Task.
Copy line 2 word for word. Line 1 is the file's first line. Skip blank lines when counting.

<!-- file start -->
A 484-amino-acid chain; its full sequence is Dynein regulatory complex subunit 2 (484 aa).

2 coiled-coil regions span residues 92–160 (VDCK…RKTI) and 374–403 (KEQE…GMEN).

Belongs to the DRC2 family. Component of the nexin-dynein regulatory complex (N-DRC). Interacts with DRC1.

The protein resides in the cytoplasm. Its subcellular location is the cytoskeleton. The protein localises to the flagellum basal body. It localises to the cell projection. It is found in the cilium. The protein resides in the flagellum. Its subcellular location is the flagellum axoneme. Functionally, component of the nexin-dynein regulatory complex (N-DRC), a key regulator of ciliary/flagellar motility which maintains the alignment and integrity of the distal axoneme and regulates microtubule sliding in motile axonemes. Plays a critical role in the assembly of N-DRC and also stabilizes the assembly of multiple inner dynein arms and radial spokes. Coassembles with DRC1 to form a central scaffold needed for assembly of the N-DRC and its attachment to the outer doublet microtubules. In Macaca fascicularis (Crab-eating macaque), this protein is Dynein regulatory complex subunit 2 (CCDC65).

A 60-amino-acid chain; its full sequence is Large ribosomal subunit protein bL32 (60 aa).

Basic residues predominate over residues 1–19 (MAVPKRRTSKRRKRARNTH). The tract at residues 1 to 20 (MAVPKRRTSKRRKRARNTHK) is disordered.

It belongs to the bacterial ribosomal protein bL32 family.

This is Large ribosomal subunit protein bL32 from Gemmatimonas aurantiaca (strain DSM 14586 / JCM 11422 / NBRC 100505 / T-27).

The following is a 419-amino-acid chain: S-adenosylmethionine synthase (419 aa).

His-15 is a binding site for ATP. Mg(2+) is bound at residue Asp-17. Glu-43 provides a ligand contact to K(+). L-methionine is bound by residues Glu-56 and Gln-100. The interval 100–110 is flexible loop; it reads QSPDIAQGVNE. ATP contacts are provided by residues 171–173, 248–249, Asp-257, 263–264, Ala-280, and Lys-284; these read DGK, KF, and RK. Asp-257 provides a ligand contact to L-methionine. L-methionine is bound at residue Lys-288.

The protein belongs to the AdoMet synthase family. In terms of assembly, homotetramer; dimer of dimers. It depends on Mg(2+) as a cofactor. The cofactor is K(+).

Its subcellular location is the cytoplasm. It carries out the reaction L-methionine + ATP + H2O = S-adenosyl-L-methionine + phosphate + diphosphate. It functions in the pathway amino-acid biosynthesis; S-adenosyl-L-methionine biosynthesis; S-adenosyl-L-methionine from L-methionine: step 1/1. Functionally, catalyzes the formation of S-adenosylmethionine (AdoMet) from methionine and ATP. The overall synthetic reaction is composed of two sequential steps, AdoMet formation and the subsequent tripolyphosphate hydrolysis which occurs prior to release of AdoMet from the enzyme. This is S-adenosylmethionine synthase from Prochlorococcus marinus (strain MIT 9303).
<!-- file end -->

2 coiled-coil regions span residues 92–160 (VDCK…RKTI) and 374–403 (KEQE…GMEN).